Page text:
Picks and Pans Review: Miles: the Autobiography
11/27/1989 at 01:00 AM EST
by Miles Davis with Quincy Troupe
Davis, the storied jazz trumpeter, reveals himself in these engrossing, often depressing pages to be just as mercurial in his personal life as he is in his music. But offstage, his unpredictability has taken frequently ugly, destructive turns, damaging to both himself and those around him.
As a musician, Davis—a sideman with Charlie "Bird" Parker during bebop's formative years—created a sound uniquely his own. His brooding melodicism and switchblade-sharp style defined '50s cool. In the late '60s and early '70s, he pioneered the fusion of rock and jazz. These days, blending bump-and-grind rhythms and seductive harmonies, Miles, 63, continues to prove that an old codger can still teach the youngsters how to get funky.
Both on and off the bandstand, bluff and bravado have often been Davis's shield against vulnerability, and this autobiography can be read as a chronicle of how not to deal with wounded pride.
The child of a prosperous East St. Louis, Ill., dentist, Davis was beaten routinely by his mother and ridiculed by some of his playmates. By the time he quit the Juilliard School of Music at 19 to play with Bird, Miles had developed a tendency to bristle at any perceived slight.
In the early '50s, he financed a heroin habit in part by pimping. "At one time, I had a whole stable of bitches out on the street for me," he says. Boxer Sugar Ray Robinson finally inspired Davis to kick heroin. Miles went on to make some enduring music, but by the mid '60s he had returned to drugs—cocaine—partly due to pain from sickle-cell anemia and arthritis. A seven-year marriage to dancer Frances Taylor ended in 1968, after Miles, wielding a knife, searched their house for a phantom rival.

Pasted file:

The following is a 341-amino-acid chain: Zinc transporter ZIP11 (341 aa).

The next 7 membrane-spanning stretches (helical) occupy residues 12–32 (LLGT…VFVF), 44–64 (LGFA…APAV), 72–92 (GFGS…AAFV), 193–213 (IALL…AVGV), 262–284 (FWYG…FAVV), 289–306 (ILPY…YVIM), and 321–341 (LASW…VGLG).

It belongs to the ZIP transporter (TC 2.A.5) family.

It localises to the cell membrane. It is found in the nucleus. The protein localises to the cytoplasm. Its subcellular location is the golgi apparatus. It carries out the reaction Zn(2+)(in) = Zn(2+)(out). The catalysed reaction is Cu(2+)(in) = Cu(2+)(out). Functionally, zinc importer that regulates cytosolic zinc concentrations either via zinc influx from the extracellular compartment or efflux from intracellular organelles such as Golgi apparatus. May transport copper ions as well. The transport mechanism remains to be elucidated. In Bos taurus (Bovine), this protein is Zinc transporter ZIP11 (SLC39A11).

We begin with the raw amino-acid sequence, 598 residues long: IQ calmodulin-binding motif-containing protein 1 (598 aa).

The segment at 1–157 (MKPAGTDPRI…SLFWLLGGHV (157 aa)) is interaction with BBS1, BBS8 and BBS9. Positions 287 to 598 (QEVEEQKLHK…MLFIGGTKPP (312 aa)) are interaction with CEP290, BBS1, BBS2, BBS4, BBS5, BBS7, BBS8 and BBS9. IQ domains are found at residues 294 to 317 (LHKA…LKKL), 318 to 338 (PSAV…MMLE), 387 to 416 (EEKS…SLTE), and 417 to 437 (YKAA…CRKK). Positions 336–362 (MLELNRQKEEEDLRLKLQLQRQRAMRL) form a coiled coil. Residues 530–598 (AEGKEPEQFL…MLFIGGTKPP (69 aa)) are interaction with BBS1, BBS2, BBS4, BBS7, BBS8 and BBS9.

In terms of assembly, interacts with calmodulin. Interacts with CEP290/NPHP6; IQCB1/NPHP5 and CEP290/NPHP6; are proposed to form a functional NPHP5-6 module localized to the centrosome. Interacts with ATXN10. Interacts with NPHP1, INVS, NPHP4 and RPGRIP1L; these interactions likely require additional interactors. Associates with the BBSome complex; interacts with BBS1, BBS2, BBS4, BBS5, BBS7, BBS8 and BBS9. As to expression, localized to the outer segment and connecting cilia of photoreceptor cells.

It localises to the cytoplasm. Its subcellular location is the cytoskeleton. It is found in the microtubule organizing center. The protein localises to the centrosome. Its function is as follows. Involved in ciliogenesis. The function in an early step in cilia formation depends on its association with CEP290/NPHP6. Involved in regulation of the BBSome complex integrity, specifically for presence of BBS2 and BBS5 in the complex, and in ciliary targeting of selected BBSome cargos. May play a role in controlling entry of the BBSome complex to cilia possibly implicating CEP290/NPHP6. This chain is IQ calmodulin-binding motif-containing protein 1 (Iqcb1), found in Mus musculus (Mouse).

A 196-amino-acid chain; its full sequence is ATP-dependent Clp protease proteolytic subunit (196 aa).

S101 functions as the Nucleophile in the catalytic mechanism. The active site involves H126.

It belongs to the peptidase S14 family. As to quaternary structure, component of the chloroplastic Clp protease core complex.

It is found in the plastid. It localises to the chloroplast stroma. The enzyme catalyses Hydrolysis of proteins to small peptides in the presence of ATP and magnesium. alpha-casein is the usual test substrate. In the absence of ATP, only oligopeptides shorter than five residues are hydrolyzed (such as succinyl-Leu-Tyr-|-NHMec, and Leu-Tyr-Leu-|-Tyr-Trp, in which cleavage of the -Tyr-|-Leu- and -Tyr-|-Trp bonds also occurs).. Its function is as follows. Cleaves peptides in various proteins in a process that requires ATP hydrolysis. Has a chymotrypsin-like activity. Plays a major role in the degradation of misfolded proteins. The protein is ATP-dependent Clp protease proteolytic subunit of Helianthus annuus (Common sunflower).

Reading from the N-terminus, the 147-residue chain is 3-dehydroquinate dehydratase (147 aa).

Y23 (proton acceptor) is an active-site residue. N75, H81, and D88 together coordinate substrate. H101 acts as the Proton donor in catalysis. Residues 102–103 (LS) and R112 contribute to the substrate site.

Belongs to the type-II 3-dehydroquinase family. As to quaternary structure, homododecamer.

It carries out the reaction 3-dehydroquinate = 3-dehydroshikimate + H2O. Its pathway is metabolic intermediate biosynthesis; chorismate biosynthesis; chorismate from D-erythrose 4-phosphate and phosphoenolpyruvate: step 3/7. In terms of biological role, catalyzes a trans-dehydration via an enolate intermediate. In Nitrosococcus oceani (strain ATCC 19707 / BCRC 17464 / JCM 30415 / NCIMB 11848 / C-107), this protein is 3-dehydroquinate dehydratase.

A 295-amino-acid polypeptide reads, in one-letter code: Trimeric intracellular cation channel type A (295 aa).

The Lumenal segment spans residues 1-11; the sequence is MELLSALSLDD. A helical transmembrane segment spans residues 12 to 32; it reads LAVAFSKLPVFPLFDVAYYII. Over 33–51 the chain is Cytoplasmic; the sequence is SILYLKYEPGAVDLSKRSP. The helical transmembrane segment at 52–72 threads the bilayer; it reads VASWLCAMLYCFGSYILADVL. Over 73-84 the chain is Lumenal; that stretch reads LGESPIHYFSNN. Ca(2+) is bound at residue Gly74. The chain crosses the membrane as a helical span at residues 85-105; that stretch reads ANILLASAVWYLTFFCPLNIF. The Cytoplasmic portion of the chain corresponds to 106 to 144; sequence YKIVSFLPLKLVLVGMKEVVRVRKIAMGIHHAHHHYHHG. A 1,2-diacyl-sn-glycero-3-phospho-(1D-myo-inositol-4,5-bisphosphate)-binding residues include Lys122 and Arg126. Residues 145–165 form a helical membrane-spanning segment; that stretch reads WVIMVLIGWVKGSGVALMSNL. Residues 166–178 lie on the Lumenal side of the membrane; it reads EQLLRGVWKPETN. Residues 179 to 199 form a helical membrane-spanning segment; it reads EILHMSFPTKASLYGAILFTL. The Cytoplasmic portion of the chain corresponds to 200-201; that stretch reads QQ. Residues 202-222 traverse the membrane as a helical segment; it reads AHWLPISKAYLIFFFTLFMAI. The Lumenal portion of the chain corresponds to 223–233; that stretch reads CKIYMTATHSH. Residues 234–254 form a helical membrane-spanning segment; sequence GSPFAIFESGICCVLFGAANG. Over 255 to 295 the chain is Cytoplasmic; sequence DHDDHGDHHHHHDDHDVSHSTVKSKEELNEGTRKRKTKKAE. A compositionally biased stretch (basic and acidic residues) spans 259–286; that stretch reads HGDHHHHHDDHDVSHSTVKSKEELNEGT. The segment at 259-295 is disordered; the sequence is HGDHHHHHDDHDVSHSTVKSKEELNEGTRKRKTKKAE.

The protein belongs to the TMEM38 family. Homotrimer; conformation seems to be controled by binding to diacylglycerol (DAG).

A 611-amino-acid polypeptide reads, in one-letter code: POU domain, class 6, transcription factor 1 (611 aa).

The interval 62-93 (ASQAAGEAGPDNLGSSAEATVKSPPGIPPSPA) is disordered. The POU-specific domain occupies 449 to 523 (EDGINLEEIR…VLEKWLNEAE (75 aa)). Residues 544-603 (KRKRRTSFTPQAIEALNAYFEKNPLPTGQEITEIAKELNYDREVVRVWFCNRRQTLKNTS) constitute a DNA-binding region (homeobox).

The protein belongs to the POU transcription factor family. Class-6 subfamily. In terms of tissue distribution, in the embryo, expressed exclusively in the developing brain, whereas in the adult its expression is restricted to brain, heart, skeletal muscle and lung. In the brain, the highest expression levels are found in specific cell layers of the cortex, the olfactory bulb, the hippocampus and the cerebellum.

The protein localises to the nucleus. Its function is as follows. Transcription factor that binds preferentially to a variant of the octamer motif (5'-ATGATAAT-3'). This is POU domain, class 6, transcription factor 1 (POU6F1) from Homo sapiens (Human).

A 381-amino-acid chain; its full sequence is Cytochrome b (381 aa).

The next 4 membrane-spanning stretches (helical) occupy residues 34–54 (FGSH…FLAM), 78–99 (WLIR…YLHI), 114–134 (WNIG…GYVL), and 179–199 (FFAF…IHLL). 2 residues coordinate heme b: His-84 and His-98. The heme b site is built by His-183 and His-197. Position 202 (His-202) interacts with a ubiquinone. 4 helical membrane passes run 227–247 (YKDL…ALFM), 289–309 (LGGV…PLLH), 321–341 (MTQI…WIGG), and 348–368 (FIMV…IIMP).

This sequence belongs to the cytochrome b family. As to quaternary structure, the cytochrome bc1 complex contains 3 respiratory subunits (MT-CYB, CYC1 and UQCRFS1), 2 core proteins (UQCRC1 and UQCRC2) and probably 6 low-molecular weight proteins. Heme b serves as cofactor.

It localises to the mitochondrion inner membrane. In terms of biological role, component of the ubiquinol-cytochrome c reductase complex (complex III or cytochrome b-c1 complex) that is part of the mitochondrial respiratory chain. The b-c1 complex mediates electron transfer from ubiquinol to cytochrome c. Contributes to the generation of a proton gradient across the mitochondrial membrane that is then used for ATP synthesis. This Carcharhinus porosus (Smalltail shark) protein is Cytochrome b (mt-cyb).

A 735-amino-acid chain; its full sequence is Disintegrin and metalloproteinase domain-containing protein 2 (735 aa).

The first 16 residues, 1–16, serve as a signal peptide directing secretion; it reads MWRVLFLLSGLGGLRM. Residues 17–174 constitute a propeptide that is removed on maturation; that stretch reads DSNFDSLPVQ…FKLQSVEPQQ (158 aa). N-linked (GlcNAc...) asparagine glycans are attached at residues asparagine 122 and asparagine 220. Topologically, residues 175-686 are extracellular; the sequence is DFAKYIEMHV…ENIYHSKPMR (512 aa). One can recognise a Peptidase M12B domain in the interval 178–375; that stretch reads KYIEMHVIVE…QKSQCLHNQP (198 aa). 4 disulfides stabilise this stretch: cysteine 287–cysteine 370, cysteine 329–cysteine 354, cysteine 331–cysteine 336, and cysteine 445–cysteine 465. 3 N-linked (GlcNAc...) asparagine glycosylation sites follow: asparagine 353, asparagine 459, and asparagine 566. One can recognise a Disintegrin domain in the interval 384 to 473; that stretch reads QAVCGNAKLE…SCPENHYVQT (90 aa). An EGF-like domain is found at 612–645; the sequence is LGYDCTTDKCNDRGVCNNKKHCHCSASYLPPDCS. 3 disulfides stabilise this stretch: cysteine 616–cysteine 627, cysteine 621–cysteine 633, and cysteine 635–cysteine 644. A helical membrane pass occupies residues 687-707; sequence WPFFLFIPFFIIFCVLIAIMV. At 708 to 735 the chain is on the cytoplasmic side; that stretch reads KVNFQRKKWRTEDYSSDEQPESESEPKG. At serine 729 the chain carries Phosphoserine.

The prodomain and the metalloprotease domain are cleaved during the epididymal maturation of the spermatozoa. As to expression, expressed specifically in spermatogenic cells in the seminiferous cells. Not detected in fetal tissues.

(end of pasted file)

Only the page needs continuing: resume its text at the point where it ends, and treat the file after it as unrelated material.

In 1975 he gave up music for six years. Instead he indulged his coke habit and a craving for wild sex with a stream of women. Miles says that actress Cicely Tyson saved his life by helping him to quit drugs. Then he confides that he slept with another woman five days after he married Tyson in 1981.
The almost gleeful manner in which Miles describes slapping Tyson around at one point in their five-year marriage is chilling. So too is the offhand way he admits that being a good father "just wasn't my thing" (he has three children by high school sweetheart Irene Birth and one by ex-model Marguerite Eskridge).
Misidentifications of musicians and songs abound in the book. Still, co-author Troupe, a poet-editor, has done such a remarkable job of capturing the syntax and meter of Davis's speech one can almost hear his raspy voice.
Miles will fascinate anyone interested in jazz or the idea that talent and virtue are not necessarily linked. As a musician, Davis can be forgiven his arrogance, but only a calloused observer could read this chronicle without being troubled by his behavior as a man. (Simon and Schuster, $22.95)